Written safety programs are a big part of our job. My shelves are proof of this because it’s filled with binders of written safety programs. But, there is nothing worse than writing a safety program that collects dust, and employees never follow it.

Over the years, I have tweaked and improved my safety program process to the point that it is routine. And the programs are accepted and followed by everyone on the team. It is as simple as making it a team effort.


Most programs will have an effect on the employee doing the work. You can’t be the hammer, just telling them what to do. The creation of safety programs should include the employees.

The truth is, the front-line workers know more about the job than anyone else. Use their knowledge when you see a safety hazard that needs urgent attention. When you are writing the program, get them involved early and often.


The first people that need to approve your new written safety program are the employees and the front-line supervisor. If they are giving you push-back in the draft stage of the process, they will continue to push against it forever.

Once they are on board, it is time to take it to the management team. They have a different perspective and goals than you do; and different than what the employees have. So, expect some suggestions for change.

Just like the employees, if your management team does not like it, they will never hold people accountable for it. Don’t try to push your way through. Work as a team to develop a program that works for everyone.


Once approved, don’t just send an email, put up a posting, and file it away – Make it an event!

Have a launch plan to really kick off the safety program. This brings awareness to the program, allows you to train more effectively, and is a time to make sure it is fully understood.


Now that you have an excellent new safety program in place don’t let it collect dust. I recommended that safety programs need reviewing for updates and applicability. Make a plan to review your program at least every two years.

Keep a good revision history for legal and regulatory purposes. Listen to the podcast for my story of needing safety policies from 10 years ago.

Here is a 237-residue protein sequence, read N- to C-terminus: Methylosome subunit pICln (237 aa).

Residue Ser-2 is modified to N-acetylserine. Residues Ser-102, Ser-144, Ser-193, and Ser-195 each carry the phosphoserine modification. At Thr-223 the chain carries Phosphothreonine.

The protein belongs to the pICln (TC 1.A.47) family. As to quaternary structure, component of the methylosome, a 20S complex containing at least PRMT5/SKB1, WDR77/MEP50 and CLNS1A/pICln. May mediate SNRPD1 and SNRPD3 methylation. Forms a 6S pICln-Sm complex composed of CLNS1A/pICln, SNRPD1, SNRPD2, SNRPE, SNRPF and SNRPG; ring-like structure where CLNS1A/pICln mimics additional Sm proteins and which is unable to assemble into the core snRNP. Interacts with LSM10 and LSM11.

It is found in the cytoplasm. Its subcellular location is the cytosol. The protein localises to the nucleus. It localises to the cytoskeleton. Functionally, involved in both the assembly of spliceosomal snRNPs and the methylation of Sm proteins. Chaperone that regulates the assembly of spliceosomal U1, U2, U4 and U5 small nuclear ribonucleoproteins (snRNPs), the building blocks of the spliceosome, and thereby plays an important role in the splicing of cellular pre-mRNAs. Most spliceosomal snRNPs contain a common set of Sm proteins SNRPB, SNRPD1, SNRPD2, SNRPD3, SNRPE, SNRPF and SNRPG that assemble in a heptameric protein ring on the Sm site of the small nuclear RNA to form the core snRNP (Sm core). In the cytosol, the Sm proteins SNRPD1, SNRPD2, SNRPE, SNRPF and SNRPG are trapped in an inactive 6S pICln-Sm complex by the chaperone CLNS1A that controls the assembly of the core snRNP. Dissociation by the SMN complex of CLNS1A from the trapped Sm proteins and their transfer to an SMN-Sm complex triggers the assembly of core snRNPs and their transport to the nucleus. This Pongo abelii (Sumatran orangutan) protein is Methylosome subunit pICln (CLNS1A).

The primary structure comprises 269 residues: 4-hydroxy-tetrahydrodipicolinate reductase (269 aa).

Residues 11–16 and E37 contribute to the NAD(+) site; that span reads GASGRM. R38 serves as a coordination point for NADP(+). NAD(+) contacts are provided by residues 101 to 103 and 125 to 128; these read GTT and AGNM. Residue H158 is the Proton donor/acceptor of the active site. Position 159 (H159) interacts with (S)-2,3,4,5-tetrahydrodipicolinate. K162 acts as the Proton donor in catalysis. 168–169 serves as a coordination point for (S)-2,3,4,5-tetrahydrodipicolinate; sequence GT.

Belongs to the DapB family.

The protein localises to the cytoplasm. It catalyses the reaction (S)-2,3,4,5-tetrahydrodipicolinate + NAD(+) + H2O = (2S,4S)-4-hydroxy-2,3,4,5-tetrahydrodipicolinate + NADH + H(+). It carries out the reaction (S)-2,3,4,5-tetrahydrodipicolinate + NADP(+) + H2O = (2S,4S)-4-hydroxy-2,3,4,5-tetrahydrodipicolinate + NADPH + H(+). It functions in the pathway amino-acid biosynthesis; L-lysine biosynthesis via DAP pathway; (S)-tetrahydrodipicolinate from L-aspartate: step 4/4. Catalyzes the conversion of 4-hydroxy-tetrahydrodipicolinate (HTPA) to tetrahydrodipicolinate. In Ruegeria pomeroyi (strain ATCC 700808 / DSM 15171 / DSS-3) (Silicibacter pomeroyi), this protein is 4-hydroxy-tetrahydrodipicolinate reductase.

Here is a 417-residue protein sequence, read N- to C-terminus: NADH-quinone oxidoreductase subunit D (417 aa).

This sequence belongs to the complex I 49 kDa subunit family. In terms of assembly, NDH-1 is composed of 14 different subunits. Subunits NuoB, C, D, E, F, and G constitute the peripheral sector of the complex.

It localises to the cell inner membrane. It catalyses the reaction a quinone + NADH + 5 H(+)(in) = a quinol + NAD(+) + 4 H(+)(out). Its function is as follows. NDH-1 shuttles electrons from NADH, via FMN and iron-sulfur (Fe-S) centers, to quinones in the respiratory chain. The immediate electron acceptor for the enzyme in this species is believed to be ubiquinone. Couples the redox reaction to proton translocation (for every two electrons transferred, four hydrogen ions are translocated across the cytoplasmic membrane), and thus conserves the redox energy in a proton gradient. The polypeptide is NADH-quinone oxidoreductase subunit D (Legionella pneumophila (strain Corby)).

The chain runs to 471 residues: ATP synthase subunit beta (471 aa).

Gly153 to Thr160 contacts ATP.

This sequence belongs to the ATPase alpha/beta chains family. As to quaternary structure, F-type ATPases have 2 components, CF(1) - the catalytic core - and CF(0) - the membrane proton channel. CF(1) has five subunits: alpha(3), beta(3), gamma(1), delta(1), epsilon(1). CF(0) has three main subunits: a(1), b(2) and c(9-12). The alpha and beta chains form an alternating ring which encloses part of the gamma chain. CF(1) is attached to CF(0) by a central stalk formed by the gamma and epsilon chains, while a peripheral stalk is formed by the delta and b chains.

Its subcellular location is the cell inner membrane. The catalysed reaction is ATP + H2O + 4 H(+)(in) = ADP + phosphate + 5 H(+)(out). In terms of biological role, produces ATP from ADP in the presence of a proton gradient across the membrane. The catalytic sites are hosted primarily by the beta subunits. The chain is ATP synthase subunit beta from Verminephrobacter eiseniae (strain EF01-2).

Now that you know my process for creating and implementing written safety programs, take a moment and review yours.  Make a list of all your safety programs and the last time they were updated.  Create a schedule to review and update each of them. Maybe one every two months.

Highlights From This Episode:

  • Step-by-step process for implementing written programs
  • Including employees and management in the process


It is harder to include employees and management in the process, but I have learned that when you look at the big picture and allow the collaboration, the program always turns out better than if you did it all by yourself.

I want to know what your experience has been.  Have you every included employees in the process?  What were the results?  What do you think about my process?  Leave a comment below and share your story.

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Hi, I'm Brye (rhymes with sky)!  I am a self-proclaimed safety geek with two decades of general industry safety experience.  Specializing in bringing safety programs to a world-class level and building a safety culture, I have trained and coached many safety managers, just like you, on how to effectively manage workplace safety in the real world.   I would love to help you too.

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